While we are waiting to see what Michael Jackson will tell the world in his upcoming Invincible album, let’s recall one of his boldest works that suddenly displayed a clear and simple public stance of the “most apolitical” performer on the planet.
This article from the Dangerous Zone fanzine (issue #10) takes us back to the anti-Western propaganda of the Soviet Union which also stigmatized Michael Jackson, despite his overly positive image at the time. The article is interesting because it demonstrates how rapidly Michael’s art spread across the world and influenced the youth – exactly the effect the Soviet Russia government feared the most. The period described in the article covers the beginning of the 80s, the times when Jackson-mania was reaching the USSR through the “iron curtain”. There’s an interesting blog, Michael Jackson in the USSR, which shows many examples of how Michael’s style was copied by Soviet musicians, while the Soviet press treated him with contempt, calling him “a pop marionette” and an instrument used by the capitalist world to divert the Western youth from pressing global problems.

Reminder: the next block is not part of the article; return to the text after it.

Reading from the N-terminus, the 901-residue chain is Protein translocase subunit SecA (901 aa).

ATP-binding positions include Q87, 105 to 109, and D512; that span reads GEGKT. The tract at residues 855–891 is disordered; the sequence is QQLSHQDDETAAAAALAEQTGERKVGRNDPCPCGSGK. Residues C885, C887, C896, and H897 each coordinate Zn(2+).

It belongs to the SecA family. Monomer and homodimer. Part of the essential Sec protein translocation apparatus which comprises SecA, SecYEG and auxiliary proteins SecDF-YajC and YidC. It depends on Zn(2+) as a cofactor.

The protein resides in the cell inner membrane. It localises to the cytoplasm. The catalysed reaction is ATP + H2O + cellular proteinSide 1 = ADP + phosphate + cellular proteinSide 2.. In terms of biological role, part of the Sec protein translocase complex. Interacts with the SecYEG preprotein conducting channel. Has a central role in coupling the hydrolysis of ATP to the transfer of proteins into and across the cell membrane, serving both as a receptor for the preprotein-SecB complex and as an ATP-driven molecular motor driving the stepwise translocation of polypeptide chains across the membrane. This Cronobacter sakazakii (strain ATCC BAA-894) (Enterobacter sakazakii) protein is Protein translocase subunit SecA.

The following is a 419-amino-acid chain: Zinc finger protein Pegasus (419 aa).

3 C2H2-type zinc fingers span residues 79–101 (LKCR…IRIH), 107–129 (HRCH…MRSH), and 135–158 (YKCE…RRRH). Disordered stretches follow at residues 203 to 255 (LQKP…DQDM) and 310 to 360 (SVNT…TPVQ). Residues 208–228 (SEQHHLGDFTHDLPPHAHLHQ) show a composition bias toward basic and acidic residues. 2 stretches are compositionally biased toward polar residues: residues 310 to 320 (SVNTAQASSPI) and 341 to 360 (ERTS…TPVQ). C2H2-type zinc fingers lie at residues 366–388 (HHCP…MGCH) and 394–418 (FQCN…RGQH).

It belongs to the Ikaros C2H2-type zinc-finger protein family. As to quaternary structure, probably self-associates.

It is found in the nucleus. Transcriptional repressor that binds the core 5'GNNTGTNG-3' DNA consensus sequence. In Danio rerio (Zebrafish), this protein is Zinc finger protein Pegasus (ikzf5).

Eras have changed, ideologies have collapsed, the old country exists no more, and the Soviet propaganda sounds silly today, but Jackson’s art keeps influencing young people who have been embracing it for two generations.
Hungarian magazine “Story” published a surprising article about Bela Farkas, the young man from Hungary, whose life Michael Jackson saved 20 years ago. The story was prompted by a happy occasion: Bela recently became a father.
The young man on the picture is Bela, the same little boy whom Michael and his then wife Lisa Marie met in a children’s hospital in Budapest in 1994 (Bela’s story was briefly told in one of the previous articles). He never gave an interview before – this was his first conversation with journalists in 20 years.